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Data center market news in 2016 spanned a variety of topics that affected enterprise IT shops. Cloud and server innovations dominated much of the discussion, while a number of outages prompted some teams to investigate their disaster recovery strategies and examine their vendor partnerships.
Downtime at Verizon affected the airline industry, and the Dell-EMC merger continued to shake up the data center market landscape. RHEL 8 also piqued interest for users looking for Red Hat and Microsoft integration.
Here's a look back at some of the top news stories from SearchDataCenter in 2016.
Move back from cloud to data center
One of the earliest data center news stories in 2016 came when Groupon recognized that cloud was not the answer for its growing demands. When cloud expenses eclipse $200,000 per month, it might be time to look into other options, said Harmail Chatha, director of global data center operations for Groupon.
Groupon started in the cloud, but began to move away from it in 2011 in search of a more cost-effective alternative. By the start of 2016, Groupon had 95% of its production environment in data center colocation space, with the remaining 5% in AWS.
High power needs forced Groupon to develop a cold-aisle containment system within its architecture, and the company's linear programming model helps to optimize space. Groupon has expanded its data center footprint twice since it moved into Vantage Data Center's V3 data center in 2011.
Dell-EMC merger closes, but user questions linger
The Dell-EMC merger closed this year, but that didn't stop users, other vendors and investors from seeking more information on the megadeal.
The Dell software business sale in June, for example, raised questions about who would benefit most from the deal. Some users saw the software sale to a private equity firm as a step toward clarity for Dell-EMC in the hyper-converged market. Still, other users remained uneasy and wondered what the merger, overall, will mean for their buying decisions down the road.
Dell attempted to transition from a hardware-first entity to a major player in the software field, so the sale of its software business represented a white flag on those efforts. However, even with the software sale -- which could help prevent future overlap with VMware offerings -- Dell held onto products including Boomi and AtomSphere, as it looks to move forward in the cloud.
Server market stays loyal to enterprise
The gap between enterprise spending on infrastructure hardware and software compared to cloud service provider spending is narrowing, but server vendors won't likely turn their attention away from mainstream IT anytime soon.
The data center infrastructure market was worth over $120 billion at the beginning of 2016, with a projected 3% annual growth. Software, virtualization, blade servers and security accounted for the biggest pieces of the market puzzle.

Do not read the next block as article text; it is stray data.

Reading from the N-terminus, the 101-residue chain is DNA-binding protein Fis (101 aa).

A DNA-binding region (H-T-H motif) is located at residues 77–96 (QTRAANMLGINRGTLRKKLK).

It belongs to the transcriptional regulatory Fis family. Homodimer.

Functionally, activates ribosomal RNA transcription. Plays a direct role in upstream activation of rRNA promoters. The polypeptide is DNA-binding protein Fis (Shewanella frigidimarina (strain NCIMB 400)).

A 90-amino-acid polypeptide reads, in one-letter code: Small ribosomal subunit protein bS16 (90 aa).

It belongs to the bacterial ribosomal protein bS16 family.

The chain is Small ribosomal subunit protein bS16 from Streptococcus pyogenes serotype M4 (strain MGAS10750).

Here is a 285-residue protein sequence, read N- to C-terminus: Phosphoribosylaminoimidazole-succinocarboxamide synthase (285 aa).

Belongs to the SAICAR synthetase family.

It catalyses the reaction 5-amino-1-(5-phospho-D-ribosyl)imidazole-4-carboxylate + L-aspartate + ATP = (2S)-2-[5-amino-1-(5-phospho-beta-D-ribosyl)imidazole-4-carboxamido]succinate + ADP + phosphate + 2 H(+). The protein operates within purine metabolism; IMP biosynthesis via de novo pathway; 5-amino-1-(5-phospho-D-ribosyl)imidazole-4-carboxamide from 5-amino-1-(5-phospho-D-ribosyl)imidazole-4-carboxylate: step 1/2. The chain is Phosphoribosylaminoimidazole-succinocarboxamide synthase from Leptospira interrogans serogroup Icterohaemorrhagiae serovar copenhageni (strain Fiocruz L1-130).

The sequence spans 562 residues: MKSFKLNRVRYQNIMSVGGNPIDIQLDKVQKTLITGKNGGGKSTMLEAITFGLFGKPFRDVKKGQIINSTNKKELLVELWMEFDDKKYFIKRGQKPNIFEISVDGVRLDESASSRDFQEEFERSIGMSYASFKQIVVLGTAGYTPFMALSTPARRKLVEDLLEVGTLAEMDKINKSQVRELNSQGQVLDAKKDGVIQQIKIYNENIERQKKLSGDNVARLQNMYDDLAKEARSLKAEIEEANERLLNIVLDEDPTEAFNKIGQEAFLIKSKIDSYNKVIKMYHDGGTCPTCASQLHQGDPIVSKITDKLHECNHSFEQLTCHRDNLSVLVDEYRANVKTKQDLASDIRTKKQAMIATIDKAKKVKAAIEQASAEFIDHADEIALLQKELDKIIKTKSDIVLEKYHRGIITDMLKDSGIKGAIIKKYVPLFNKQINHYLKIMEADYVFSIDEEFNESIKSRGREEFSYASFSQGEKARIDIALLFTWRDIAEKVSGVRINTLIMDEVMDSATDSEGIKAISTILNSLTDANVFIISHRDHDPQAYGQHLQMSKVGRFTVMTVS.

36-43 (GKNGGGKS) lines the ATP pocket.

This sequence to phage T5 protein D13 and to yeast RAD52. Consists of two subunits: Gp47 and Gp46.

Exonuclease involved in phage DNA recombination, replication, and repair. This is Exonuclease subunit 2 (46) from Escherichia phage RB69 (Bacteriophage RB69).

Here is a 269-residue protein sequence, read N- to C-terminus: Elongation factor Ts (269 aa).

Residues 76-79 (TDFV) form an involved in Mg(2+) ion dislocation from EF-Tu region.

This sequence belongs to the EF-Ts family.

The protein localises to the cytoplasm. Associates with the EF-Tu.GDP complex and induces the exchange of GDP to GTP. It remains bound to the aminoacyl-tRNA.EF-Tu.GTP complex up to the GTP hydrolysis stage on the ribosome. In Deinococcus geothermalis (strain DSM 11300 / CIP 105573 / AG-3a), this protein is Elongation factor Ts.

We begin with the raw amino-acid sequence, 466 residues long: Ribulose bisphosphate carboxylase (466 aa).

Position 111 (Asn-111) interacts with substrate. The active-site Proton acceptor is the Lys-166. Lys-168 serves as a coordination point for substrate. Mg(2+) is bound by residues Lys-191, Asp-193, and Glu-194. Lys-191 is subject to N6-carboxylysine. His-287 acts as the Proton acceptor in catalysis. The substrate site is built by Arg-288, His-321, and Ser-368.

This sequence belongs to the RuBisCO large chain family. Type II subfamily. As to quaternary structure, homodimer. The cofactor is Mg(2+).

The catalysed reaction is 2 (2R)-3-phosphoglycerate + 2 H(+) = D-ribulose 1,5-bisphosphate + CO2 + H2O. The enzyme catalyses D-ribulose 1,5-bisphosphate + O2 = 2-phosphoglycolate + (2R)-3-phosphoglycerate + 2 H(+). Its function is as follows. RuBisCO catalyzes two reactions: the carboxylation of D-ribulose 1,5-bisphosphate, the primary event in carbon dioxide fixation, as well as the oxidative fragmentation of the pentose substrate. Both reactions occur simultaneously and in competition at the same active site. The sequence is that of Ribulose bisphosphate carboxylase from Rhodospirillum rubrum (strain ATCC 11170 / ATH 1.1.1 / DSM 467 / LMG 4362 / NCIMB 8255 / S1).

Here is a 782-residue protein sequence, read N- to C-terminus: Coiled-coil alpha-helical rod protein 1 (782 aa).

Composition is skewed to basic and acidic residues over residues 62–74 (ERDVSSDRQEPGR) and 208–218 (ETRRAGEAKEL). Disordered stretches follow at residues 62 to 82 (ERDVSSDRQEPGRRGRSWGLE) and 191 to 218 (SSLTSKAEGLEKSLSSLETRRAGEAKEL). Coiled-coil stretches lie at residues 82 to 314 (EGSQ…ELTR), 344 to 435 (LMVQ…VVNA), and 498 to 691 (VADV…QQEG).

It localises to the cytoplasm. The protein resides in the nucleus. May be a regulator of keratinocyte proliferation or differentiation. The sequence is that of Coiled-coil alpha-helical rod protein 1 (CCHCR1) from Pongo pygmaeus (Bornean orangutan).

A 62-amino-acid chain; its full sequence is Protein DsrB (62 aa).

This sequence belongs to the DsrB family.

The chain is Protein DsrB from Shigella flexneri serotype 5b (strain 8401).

Enterprises still account for the largest share of server spending, but cloud providers represent the top four customers in the server market segment. The focus on simplicity and the growth of convergence and hyper-convergence is also impacting the market.
As the calendar turns to 2017, the rise of cloud providers and their increased demands for servers will narrow the gap more with enterprises. But, most vendors still plan to focus their efforts on their longtime enterprise customers.
Verizon outage keeps JetBlue grounded
In January, the data center market turned its attention to Verizon, whose outage knocked JetBlue infrastructure offline for several hours, grounding the airline as IT staff frantically tried to put the pieces together. At a high level, the outage raised disaster recovery (DR) and uninterruptable power supply questions for both companies. At the enterprise level, understanding downtime procedures and power failures became a top priority.
A maintenance operation reportedly knocked the Verizon data center offline, but the Verizon and JetBlue DR policies did not kick in properly and resulted in thousands of missed and delayed flights in early January. The lengthy downtime that followed the outage affected thousands.
Smaller enterprises should recognize that even major companies can be left in the dark due to an error -- usually a human error -- and that they need to examine their DR policies on a regular basis.
Future of Red Hat integration with Microsoft gets boost
RHEL 8 updates are on the horizon for Red Hat as the server OS hits maturity. The release date for RHEL 8 has not been announced, but the data center market welcomed the enhanced integration with Microsoft and a greater focus on security.
With current RHEL versions, a dependency on packages remains an issue. Users hope that RHEL 8 will relieve this dependency hell, and increase stability for changes to infrastructure and deployment. RHEL 8 looks to offer a minimal install version for users, and an opportunity to easily layer packages for enterprise IT.
RHEL 8 -- which wasn't the only focus of the Red Hat Summit in June, as the company looks to mobile and big data for growth -- could also serve both linear and distributed apps in more agile ways.
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